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Pulmonary embolism

Background knowledge 🧠


  • Blockage of a pulmonary artery and/or its branches
  • Results in part of a lung being ventilated but not perfused
  • This is usually by a blood clot which has travelled from the deep veins of the legs (DVT)


  • Most commonly due to deep vein thrombosis (DVT) (thromboembolism)
    • Virchow’s triad: stasis, vessel wall injury, and hypercoagulability
  • Rarer causes of emboli: septic emboli (IE), fat (from fractures), air, amniotic fluid, or tumour

Risk factors

  • Recent surgery, especially orthopaedic procedures
  • Active cancer / malignancy
  • Oestrogen-containing contraception or hormone replacement therapy
  • Previous history of DVT or PE
  • Family history of DVT or PE
  • Pregnancy and postpartum
  • Extended travel (e.g., long-haul flights)
  • Thrombophilic conditions

Differentials for pleuritic chest pain

Cardiovascular Conditions

  • Pericarditis: pleuritic chest pain relieved by sitting fowards
  • Acute Myocardial Infarction (AMI): chest pain, dyspnoea, and elevated cardiac markers could suggest AMI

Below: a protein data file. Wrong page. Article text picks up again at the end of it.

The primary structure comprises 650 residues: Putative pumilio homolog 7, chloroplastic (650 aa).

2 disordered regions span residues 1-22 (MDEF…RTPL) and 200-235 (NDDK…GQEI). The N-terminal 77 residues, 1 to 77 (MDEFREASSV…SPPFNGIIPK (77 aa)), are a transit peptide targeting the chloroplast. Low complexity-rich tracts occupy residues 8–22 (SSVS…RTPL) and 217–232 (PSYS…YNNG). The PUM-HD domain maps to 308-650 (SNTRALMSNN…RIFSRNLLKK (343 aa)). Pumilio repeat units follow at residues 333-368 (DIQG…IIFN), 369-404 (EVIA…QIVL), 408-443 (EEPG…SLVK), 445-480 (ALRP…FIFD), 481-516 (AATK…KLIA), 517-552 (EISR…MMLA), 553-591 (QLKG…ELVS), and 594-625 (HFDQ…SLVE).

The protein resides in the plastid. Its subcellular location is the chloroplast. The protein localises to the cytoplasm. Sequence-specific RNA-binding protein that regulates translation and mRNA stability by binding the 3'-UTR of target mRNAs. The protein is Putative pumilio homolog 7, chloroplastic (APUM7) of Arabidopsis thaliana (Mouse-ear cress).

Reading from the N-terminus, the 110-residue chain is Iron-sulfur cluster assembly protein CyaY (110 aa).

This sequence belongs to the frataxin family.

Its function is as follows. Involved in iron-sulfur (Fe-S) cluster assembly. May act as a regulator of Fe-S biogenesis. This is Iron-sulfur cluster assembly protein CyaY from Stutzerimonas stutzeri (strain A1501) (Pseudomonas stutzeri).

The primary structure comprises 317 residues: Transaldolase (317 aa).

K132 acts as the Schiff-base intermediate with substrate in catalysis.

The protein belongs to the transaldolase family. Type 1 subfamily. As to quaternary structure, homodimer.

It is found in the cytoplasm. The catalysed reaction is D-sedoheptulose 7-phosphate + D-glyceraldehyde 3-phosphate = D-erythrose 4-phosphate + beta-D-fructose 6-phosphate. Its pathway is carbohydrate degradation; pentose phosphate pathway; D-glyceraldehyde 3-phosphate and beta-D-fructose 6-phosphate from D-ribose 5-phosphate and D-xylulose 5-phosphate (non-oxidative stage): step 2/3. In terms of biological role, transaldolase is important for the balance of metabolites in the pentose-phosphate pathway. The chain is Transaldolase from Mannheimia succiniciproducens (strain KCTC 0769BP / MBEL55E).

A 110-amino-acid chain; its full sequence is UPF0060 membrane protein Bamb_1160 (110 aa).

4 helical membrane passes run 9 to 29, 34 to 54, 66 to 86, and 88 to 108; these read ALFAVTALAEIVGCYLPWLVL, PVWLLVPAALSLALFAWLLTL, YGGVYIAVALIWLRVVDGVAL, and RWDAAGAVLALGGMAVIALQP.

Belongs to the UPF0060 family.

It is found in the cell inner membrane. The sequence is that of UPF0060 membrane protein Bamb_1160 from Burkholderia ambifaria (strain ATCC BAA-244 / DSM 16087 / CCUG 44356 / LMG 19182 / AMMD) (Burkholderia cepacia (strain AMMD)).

• Congestive Heart Failure: shortness of breath and peripheral oedema may overlap with symptoms of PE

Pulmonary Conditions

  • Community-Acquired Pneumonia: features may include cough, fever, and focal chest signs on examination
  • Pneumothorax: sudden onset of unilateral chest pain and shortness of breath can mimic PE
  • COPD Exacerbation: chronic obstructive pulmonary disease patients may present with acute worsening of shortness of breath, which could be mistaken for PE

Gastrointestinal Causes

  • Gastro-oesophageal Reflux Disease (GERD): chest pain from GERD can be mistaken for the chest pain seen in PE
  • Gallbladder Disease: right upper quadrant pain and symptoms may mimic PE

Musculoskeletal Causes